Nevada City launches GoatFundMe campaign, fire reduction plan
December 7, 2018
Nevada City is taking an innovative approach to creating more defensible space and is looking to fund the rental of a herd of goats through a GoatFundMe that already has raised nearly $1,500.
Vice Mayor Reinette Senum, who took the lead on this city project, got a jump start by launching the GoFundMe campaign an hour before Wednesday's Wildfire Prevention and Preparedness Town Hall. Nevada City is starting with a goal of $30,000 though it will ultimately cost much more than that, Senum said in a press release.
The immediate challenge for the city is that while ranchers are expanding to meet demand, for now, their herds are already rented out next spring, summer and fall, making their herds only available this winter.
"For the immediate moment, we turn to our homeowners, renters, business owners, and neighborhood associations while we work at securing grant funding for the long haul," Senum said. "However, this generally takes many weeks or months and we simply don't have that kind of time if we're going to launch the program by this month and throughout the rest of the winter."
City staff is recommending the City Council approve (up to) $5,000 to start prescriptive grazing behind Pioneer Park. The intention is to use that particular site as a public demonstration that will include outreach materials for the public such as tips, tools, best practices, and contact info of qualified, vetted ranchers.
"While the city does everything in our power to reduce the fire risk, we think it equally important that we teach our local residents how to do the same," said City Manager Catrina Olson. "It's our goal to make it as easy as possible for them to do so."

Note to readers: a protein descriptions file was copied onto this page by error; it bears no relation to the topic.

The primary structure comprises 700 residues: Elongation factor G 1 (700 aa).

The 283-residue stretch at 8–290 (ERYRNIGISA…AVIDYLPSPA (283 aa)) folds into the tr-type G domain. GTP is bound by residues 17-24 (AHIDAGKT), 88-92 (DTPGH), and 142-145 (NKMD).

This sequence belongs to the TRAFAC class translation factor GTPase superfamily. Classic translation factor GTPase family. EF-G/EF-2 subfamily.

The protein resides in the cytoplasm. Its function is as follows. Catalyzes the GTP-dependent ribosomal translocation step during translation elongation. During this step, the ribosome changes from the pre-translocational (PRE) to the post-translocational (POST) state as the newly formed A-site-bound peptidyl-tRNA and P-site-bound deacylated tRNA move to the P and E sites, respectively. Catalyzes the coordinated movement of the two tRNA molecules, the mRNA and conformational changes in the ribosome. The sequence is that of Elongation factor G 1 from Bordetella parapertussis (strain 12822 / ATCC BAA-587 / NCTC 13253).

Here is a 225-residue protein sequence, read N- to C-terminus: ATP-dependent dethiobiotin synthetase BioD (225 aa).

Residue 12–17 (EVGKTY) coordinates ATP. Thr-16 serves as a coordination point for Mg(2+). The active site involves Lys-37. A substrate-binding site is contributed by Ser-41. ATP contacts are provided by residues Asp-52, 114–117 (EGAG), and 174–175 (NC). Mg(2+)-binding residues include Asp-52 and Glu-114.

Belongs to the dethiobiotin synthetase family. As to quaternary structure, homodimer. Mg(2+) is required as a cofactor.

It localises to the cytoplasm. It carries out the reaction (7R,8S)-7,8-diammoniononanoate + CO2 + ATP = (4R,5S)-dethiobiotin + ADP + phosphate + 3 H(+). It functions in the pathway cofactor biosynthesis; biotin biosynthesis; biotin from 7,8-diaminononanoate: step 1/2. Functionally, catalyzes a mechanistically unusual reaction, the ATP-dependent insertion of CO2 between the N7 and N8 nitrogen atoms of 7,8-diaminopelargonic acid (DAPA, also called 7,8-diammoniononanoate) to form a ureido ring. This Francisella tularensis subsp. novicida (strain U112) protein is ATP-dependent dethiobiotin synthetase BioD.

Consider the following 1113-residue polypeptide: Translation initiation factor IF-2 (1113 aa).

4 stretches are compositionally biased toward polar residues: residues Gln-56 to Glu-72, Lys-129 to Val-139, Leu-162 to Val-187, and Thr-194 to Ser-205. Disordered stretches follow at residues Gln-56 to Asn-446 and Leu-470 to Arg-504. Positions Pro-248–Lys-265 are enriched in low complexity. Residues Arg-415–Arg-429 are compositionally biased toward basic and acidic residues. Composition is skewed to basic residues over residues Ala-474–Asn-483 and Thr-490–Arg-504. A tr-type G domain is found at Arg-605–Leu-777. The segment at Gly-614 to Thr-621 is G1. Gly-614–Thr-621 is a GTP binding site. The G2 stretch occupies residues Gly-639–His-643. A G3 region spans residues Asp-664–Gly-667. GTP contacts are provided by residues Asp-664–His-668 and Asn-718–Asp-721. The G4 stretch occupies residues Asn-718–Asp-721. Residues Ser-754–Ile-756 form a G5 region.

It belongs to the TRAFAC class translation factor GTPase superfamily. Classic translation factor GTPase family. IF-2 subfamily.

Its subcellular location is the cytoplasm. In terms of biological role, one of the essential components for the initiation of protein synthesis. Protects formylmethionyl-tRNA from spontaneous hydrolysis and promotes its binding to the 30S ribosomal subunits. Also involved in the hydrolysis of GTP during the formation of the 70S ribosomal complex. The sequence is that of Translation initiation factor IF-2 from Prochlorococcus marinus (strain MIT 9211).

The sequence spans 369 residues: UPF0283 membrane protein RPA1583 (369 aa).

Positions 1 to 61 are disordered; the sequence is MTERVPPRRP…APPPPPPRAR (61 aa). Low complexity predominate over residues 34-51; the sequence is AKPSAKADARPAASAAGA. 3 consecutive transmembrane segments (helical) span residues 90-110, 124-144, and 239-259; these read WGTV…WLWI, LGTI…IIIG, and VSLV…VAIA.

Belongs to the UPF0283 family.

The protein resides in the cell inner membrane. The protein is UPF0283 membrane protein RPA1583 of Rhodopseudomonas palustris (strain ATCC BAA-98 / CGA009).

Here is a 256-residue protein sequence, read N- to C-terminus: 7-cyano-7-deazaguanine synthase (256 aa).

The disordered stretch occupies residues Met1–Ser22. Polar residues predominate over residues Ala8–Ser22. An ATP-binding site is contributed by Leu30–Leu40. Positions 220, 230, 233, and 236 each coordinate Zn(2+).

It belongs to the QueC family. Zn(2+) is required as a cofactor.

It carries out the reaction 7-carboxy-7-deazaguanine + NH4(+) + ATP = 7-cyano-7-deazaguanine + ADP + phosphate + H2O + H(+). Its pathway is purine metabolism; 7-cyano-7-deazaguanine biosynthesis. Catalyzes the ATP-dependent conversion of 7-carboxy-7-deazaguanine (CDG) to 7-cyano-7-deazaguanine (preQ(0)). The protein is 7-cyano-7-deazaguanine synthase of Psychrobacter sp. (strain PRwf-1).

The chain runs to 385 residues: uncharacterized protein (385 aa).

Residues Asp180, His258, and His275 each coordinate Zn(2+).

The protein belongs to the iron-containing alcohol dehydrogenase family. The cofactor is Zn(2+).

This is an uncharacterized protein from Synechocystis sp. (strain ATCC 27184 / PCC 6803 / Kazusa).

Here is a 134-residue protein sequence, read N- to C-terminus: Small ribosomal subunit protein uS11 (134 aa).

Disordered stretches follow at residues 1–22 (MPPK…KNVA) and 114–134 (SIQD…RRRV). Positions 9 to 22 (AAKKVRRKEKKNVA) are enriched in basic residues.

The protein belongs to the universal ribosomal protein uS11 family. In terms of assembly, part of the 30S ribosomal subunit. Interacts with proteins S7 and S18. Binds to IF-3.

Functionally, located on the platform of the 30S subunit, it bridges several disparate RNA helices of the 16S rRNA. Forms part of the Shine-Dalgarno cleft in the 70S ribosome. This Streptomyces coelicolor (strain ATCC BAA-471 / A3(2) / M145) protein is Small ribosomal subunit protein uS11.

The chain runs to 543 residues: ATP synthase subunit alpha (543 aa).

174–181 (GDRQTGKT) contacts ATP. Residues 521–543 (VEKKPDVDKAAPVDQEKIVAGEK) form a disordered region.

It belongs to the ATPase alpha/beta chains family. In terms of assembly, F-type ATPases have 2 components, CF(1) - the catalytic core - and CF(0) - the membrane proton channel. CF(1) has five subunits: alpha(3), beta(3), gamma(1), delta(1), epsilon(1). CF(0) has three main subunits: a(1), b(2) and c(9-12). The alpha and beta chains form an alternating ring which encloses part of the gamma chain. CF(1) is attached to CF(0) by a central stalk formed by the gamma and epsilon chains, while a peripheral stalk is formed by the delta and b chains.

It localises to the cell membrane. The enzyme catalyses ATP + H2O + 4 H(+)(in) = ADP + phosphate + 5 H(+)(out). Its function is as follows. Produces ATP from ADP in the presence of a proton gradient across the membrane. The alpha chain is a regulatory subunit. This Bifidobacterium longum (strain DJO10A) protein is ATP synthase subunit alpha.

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Senum, city staff and local ranchers walked city owned property and have identified four different methods of clearing as well as the following properties as high priority for this winter: Behind Pioneer Park, Deer Creek environs including water treatment plant, Woods Ravine between Highway 49 and Cement Hill Road, Sugarloaf and the old airport.
This type of grazing includes a herdsman on-site at all times as well as a camping trailer, water wagon (if needed), electric fencing, herding dog and transport trailer, and can cost anywhere from $500 to $1,000 per acre depending on the difficulty of the terrain and how much there is to graze. Approximately 200 goats can knock down an acre per day, and Nevada City owns more than 450 acres of greenbelt.
"That's a lot of acreage but we're breaking it down into bite sizes and prioritizing where the risk is greatest," Senum said. "The more money we raise, the more acreage we can cover."
Once these properties have been cleared, the city intends on following up with hand crews. Nevada City will be calling upon community volunteers for the easy-to-reach properties and hopes to partner with the county to use the jail release program and/or the Washington Ridge crews.
For more information, contact Reinette Senum at firstname.lastname@example.org.
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